Cost effectiveness of computer tailored and non-tailored smoking cessation letters in general practice: randomised controlled trial

A. Scott Lennox, Liesl M. Osman, Ehud Reiter, Roma Robertson, James Friend, Ian McCann, Diane Skatun, Peter T. Donnan

    Research output: Contribution to journalArticlepeer-review

    65 Citations (Scopus)

    Abstract

    Objectives: To develop and evaluate, in a primary care setting, a computerised system for generating tailored letters about smoking cessation. Design: Randomised controlled trial. Setting: Six general practices in Aberdeen, Scotland. Participants: 2553 smokers aged 17 to 65. Interventions: All participants received a questionnaire asking about their smoking. Participants subsequently received either a computer tailored or a non-tailored, standard letter on smoking cessation, or no letter. Main outcome measures: Prevalence of validated abstinence at six months; change in intention to stop smoking in the next six months. Results: The validated cessation rate at six months was 3.5% (30/857) (95% confidence interval 2.3% to 4.7%) for the tailored letter group, 4.4% (37/846) (3.0% to 5.8%) for the non-tailored letter group, and 2.6% (22/850) (1.5% to 3.7%) for the control (no letter) group. After adjustment for significant covariates, the cessation rate was 66% greater (-4% to 186%; P=0.07) in the non-tailored letter group than that in the no letter group. Among participants who smoked <20 cigarettes per day, the cessation rate in the non-tailored letter group was 87% greater (0% to 246%; P=0.05) than that in the no letter group. Among heavy smokers who did not quit, a 76% higher rate of positive shift in “stage of change” (intention to quit within a particular period of time) was seen compared with those who received no letter (11% to 180%; P=0.02). The increase in cost for each additional quitter in the non-tailored letter group compared with the no letter group was £89. Conclusions: In a large general practice, a brief non-tailored letter effectively increased cessation rates among smokers. A tailored letter was not effective in increasing cessation rates but promoted shift in movement towards cessation (“stage of change”) in heavy smokers. As a pragmatic tool to encourage cessation of smoking, a mass mailing of non-tailored letters from general practices is more cost effective than computer tailored letters or no letters.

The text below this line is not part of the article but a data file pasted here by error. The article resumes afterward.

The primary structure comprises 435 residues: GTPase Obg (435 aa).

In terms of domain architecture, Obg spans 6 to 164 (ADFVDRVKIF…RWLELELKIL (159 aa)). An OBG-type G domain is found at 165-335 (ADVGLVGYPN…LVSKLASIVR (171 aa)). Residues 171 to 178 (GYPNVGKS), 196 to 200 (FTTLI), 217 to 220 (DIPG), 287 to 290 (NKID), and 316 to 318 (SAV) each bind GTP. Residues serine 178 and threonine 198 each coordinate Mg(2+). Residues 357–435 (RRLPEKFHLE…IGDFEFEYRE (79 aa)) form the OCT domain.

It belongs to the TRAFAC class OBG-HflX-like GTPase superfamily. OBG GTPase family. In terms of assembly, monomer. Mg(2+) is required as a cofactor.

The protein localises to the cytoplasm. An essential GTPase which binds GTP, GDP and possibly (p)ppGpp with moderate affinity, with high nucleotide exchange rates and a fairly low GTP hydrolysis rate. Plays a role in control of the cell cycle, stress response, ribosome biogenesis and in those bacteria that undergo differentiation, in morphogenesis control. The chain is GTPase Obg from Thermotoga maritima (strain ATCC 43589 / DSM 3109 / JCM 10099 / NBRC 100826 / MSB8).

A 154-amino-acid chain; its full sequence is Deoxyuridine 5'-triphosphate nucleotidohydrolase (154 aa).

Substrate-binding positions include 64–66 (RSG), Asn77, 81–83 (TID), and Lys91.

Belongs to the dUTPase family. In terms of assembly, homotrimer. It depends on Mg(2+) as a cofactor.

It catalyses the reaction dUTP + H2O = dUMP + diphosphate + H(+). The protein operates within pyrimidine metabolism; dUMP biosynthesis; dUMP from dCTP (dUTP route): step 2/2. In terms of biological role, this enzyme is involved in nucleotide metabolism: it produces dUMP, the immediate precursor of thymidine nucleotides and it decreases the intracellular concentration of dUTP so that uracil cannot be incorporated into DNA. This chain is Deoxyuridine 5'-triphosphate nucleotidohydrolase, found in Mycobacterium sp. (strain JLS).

Original languageEnglish
    Pages (from-to)1396-1400
    Number of pages5
    JournalBMJ
    Volume322
    Issue number7299
    DOIs
    Publication statusPublished - Jun 2001

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